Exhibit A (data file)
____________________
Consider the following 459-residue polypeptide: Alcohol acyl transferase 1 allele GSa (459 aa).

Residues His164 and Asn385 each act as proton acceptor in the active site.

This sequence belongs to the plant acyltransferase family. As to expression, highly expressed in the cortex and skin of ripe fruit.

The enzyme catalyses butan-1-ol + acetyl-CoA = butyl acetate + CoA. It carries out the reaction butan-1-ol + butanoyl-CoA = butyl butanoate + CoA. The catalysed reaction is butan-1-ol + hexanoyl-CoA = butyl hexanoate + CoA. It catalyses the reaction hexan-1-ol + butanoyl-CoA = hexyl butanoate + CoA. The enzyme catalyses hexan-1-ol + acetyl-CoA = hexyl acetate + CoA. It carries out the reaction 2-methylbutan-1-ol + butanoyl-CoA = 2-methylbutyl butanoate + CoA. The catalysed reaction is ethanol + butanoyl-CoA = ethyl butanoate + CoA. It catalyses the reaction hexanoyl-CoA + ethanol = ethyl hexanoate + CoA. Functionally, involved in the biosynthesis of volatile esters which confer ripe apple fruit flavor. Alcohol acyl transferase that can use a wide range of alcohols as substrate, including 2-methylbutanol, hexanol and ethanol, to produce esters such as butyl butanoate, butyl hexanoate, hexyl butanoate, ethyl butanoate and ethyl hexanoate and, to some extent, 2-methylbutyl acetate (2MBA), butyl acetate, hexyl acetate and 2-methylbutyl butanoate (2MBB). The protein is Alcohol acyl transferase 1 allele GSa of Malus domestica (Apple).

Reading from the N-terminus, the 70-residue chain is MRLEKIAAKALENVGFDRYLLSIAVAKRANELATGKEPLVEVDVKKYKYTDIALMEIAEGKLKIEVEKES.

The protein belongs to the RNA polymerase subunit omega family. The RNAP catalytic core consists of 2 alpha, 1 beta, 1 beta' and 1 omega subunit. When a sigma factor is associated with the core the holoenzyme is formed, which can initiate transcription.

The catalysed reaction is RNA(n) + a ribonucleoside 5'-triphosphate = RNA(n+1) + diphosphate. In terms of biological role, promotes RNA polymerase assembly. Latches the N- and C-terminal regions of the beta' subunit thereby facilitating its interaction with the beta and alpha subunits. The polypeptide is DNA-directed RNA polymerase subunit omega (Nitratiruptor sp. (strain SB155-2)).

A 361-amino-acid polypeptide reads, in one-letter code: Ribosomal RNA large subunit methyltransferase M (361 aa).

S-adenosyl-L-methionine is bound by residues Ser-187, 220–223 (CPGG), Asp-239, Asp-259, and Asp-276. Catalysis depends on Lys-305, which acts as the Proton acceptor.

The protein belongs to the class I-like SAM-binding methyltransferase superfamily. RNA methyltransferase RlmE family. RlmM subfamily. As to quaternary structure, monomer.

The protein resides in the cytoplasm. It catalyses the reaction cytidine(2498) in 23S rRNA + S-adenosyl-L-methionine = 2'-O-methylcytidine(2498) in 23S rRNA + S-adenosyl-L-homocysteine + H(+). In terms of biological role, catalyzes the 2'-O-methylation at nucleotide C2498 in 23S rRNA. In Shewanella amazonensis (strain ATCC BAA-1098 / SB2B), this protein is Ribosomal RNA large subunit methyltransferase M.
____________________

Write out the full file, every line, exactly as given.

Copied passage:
Consider the following 459-residue polypeptide: Alcohol acyl transferase 1 allele GSa (459 aa).

Residues His164 and Asn385 each act as proton acceptor in the active site.

This sequence belongs to the plant acyltransferase family. As to expression, highly expressed in the cortex and skin of ripe fruit.

The enzyme catalyses butan-1-ol + acetyl-CoA = butyl acetate + CoA. It carries out the reaction butan-1-ol + butanoyl-CoA = butyl butanoate + CoA. The catalysed reaction is butan-1-ol + hexanoyl-CoA = butyl hexanoate + CoA. It catalyses the reaction hexan-1-ol + butanoyl-CoA = hexyl butanoate + CoA. The enzyme catalyses hexan-1-ol + acetyl-CoA = hexyl acetate + CoA. It carries out the reaction 2-methylbutan-1-ol + butanoyl-CoA = 2-methylbutyl butanoate + CoA. The catalysed reaction is ethanol + butanoyl-CoA = ethyl butanoate + CoA. It catalyses the reaction hexanoyl-CoA + ethanol = ethyl hexanoate + CoA. Functionally, involved in the biosynthesis of volatile esters which confer ripe apple fruit flavor. Alcohol acyl transferase that can use a wide range of alcohols as substrate, including 2-methylbutanol, hexanol and ethanol, to produce esters such as butyl butanoate, butyl hexanoate, hexyl butanoate, ethyl butanoate and ethyl hexanoate and, to some extent, 2-methylbutyl acetate (2MBA), butyl acetate, hexyl acetate and 2-methylbutyl butanoate (2MBB). The protein is Alcohol acyl transferase 1 allele GSa of Malus domestica (Apple).

Reading from the N-terminus, the 70-residue chain is MRLEKIAAKALENVGFDRYLLSIAVAKRANELATGKEPLVEVDVKKYKYTDIALMEIAEGKLKIEVEKES.

The protein belongs to the RNA polymerase subunit omega family. The RNAP catalytic core consists of 2 alpha, 1 beta, 1 beta' and 1 omega subunit. When a sigma factor is associated with the core the holoenzyme is formed, which can initiate transcription.

The catalysed reaction is RNA(n) + a ribonucleoside 5'-triphosphate = RNA(n+1) + diphosphate. In terms of biological role, promotes RNA polymerase assembly. Latches the N- and C-terminal regions of the beta' subunit thereby facilitating its interaction with the beta and alpha subunits. The polypeptide is DNA-directed RNA polymerase subunit omega (Nitratiruptor sp. (strain SB155-2)).

A 361-amino-acid polypeptide reads, in one-letter code: Ribosomal RNA large subunit methyltransferase M (361 aa).

S-adenosyl-L-methionine is bound by residues Ser-187, 220–223 (CPGG), Asp-239, Asp-259, and Asp-276. Catalysis depends on Lys-305, which acts as the Proton acceptor.

The protein belongs to the class I-like SAM-binding methyltransferase superfamily. RNA methyltransferase RlmE family. RlmM subfamily. As to quaternary structure, monomer.

The protein resides in the cytoplasm. It catalyses the reaction cytidine(2498) in 23S rRNA + S-adenosyl-L-methionine = 2'-O-methylcytidine(2498) in 23S rRNA + S-adenosyl-L-homocysteine + H(+). In terms of biological role, catalyzes the 2'-O-methylation at nucleotide C2498 in 23S rRNA. In Shewanella amazonensis (strain ATCC BAA-1098 / SB2B), this protein is Ribosomal RNA large subunit methyltransferase M.